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Blind Harry's Wallace

The Life and Heroick Actions of the Renoun'd Sir William Wallace,
General and Governour of Scotland
by William Hamilton of Gilbertfield

Book VIII, Chapter IV (Continued)
The Siege of YORK

Read a synopsis of this chapter in modern American English.

At his Command most busily they wrought,
Great store of Wood unto the Place they brought.
The Bulwark won, then closly at the last,
Unto the Barmkin, heaps of Timber cast.
The Bow-Men fiercely shot on ev'ry Side,
But South'ron worsted were for all their Pride.
Women and Children, on their Knees do fall,
And loud for Mercy, do on Wallace call.
So pitiful he was, tho' bold and stout,
He heard their Crys, and let them safely out.

Then Fire, and smoak, in fearfull Clouds arose,
And burning Flames, all round their Castle goes.
Barrels of Pitch, which stood long there before,
Went all in Flame, the Mischief was the more.
Both Man, and Beast, are are all burn'd up with Fire;
Thus Wallace Host have got their Hearts Desire.
Fechew himself, smother'd with Smoak, and Smell,
Lap from a Hight, and on the Barmkin fell.
With a good Sword, Wallace struck off his Head,
Five Hundred more were choak'd, and burned dead.
On the next Day, the Fire being spent,
Wallace's Men, unto the Castle went.
Struck down the Gate, and took what they could find,
Jewels, and Gold, great Riches to their Mind,
Spoiled the Place, and nothing else left there,
But Beasts, burnt Bodys, and great Buildings bare.

Then Wallace, to the Widow of Fechew
Said, "Promise here, as you'r a Woman true,
To turse your Husband's Head, to London Town,
And tell King Edward, if he do not soon
Give Battle, I do swear by all the Fates,
This Moneth once, to be at London Gates.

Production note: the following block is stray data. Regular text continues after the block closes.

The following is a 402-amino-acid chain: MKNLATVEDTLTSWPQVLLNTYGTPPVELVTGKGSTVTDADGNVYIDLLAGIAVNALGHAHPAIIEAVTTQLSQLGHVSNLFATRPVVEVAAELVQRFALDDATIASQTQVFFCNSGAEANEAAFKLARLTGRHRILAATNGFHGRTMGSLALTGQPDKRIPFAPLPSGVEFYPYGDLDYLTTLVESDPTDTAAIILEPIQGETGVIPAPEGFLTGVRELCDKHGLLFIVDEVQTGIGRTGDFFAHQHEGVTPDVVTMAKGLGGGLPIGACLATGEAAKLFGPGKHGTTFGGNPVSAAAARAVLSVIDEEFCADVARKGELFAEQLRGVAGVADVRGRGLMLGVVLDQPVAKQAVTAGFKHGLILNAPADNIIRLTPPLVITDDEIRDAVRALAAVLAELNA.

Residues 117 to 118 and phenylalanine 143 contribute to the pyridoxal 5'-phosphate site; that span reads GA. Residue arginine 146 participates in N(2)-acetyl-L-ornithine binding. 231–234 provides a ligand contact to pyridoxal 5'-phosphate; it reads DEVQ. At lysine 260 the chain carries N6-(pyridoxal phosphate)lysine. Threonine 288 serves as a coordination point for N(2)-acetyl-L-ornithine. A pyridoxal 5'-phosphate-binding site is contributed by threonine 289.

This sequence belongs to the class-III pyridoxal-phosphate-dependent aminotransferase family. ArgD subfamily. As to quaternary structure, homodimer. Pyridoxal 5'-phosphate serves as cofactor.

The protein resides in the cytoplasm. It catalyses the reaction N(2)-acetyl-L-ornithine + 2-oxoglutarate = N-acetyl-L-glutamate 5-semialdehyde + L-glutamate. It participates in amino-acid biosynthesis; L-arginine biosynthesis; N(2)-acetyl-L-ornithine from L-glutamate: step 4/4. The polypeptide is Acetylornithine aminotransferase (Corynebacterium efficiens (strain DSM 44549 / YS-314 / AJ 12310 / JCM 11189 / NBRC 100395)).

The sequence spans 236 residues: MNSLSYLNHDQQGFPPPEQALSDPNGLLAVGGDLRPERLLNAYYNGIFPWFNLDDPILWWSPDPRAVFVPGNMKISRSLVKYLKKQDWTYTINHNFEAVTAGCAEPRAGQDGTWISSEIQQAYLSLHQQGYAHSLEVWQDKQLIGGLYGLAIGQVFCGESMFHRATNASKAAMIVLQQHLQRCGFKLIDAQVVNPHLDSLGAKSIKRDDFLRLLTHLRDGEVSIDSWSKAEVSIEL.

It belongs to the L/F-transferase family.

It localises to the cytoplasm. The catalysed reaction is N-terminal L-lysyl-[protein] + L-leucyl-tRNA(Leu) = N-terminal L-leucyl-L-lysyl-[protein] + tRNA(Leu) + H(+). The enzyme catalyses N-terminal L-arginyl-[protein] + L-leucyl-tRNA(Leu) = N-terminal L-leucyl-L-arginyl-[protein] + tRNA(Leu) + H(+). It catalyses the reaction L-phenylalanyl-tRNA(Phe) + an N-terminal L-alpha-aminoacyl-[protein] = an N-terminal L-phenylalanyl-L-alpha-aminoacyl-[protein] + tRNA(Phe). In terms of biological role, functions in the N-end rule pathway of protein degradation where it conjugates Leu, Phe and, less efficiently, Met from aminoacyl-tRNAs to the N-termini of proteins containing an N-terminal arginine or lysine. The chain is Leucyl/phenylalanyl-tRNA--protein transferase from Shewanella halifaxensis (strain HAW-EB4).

For if he keep not's faithful Word to me,
All the South-west of England I shall see.

To London Town then without more she went,
Where Edward lay, displeas'd and ill content.
His Nephew's Head did him with Anguish fill,
And more and more increas'd his Sorrows still.
With great unease upon his Feet he stood
Weeping and wailing for his tender Blood.
Then rose the Council, praying him to cease,
"We England lose, unless we purchase Peace."
Woodstock, for Peace was clear, then in the End,
The King consents and bids a Message send;
No Man the Message there would undertake,
Because the King so oft his Faith did break.

The Queen, when she saw all refuse the Thing,
Down on her Knees she fell before the King.
"Soveraign," she said, "if it your Pleasure be,
I pray, permit me Wallace once to see.
Perhaps he may do more for Woman fair,
Than for your Men that mind him still of War.
If with him I prevail not very soon,
I may return with little Damage done."
The Lords were glad the Queen was minded so,
And humbly beg'd the King to let her go.
To which the King, altho' much discontent,
And backward to it, did at last consent.

Some said the Queen did Wallace much admire,
Who daily so much Honour did acquire,
And in her Heart, by far did him prefer
To most of Men, for his brave Character.
And that she lov'd him; but till once they meet
I'll pass no Judgement, 'tween themselves Two be't:
Mean Time she's march'd, (to leave our Drolls and Jests,)
With Fifty Ladies and Seven ancient Priests.
Now Edward, for Fechew does sigh and mourn,
But unto Wallace, I must now return.

The worthy Scots, among the Suthron ride,
And great Destruction make, on ev'ry Side.
The Host was glad, and blest their happy Fate,
No Force there was that durst with them debate.
Riches, and Gold, they got their very fill,
And ev'ry Thing they pleas'd at their own Will.
South they are march'd, and to St. Albans gone,
In all that Country, Damage did they none.
The Prior sent them Vennison and Wine,
Refresh't the Host, and made them bravely Dine.
The Night appeared shortly in the Place,
Then pitch'd their Tents from thence a little Space.
Into a Valley, by a River fair,
Where Hart and Hynd on either Side repair,
Their Watches set, all in good Order keep,
To Supper went and in due Time did sleep.

Next page: Book VIII, Chapter V

The ballad, The Life and Heroick Actions of the Renoun'd Sir William Wallace, General and Governour of Scotland, by William Hamilton of Gilbertfield, 1722, is in the public domain.

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